Hey, remember that time New Yorker writer and CNN legal analyst Jeffrey Toobin jerked the gherkin during a work call and was promptly fired from the New Yorker, put on leave at CNN, and disappeared from the public eye? Sure you do, or if you don’t that’s okay, because it’s been a long year. Regardless, the forgiveness cycle for men behaving badly is quite short, if Toobin’s appearance on CNN means anything at all. Not even a full year after the unfortunate Zoom dick incident, Toobin has returned to break his silence on his eight months out of the limelight.
Speaking to CNN’s Alisyn Camerota on Newsroom, Toobin wasn’t quite apologetic about his behavior, and was also incapable of speaking about what he’d done without assuming some sort of defensive stance. “Well obviously I wasn’t thinking very well or very much,” Toobin said to Camerota. “I think at one point... I wouldn’t say in my defense, since nothing is in my defense—I didn’t think I was on the call. I didn’t think other people could see me. Now that’s not a defense, this is deeply moronic and indefensible, but that is part of the story.”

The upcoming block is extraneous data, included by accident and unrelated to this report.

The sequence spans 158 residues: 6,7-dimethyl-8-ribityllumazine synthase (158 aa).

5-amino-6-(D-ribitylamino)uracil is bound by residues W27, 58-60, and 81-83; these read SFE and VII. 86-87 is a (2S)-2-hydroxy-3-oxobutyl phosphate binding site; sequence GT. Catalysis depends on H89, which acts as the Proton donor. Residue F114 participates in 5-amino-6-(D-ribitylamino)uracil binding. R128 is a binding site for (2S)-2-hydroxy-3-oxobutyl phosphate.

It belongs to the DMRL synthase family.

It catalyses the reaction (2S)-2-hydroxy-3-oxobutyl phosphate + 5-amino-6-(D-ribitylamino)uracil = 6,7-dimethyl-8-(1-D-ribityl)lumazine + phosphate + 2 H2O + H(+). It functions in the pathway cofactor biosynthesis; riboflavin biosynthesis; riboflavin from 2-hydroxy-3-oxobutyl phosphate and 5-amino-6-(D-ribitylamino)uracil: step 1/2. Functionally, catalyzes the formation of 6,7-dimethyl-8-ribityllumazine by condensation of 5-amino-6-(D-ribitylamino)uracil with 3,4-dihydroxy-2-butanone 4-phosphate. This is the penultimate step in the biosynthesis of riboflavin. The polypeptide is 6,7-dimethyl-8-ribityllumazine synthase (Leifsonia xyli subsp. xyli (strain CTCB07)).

Blessings be to Toobin for clarifying that he was not intending to jerk it on camera for his colleagues during what I believe was an election simulation, but I’d also like to suggest that by doubling down on the fact that he didn’t think anyone could see him is very much an attempt at self-defense! He is presenting a reason for why he did what he did, which is defense-adjacent, close enough in my book. Besides, the larger point is that even though Zoom work calls are hell, and Zoom election simulations doubly so, if you’re so desperate for release that you need to masturbate in the middle of the workday while taking a break from the election simulation in which you are participating, then there are larger issues at hand. Don’t touch your dick at work!
Anyway, Toobin has been using the time off from both his high-profile jobs to listen, to learn, to think. He put in some hours at a food bank. He’s been in therapy. He’s been working on a book about the Oklahoma City bombings? In other words, he’s doing what famous people do when they make a mistake and get caught for it: reflecting, listening, learning, and then emerging as if nothing ever happened.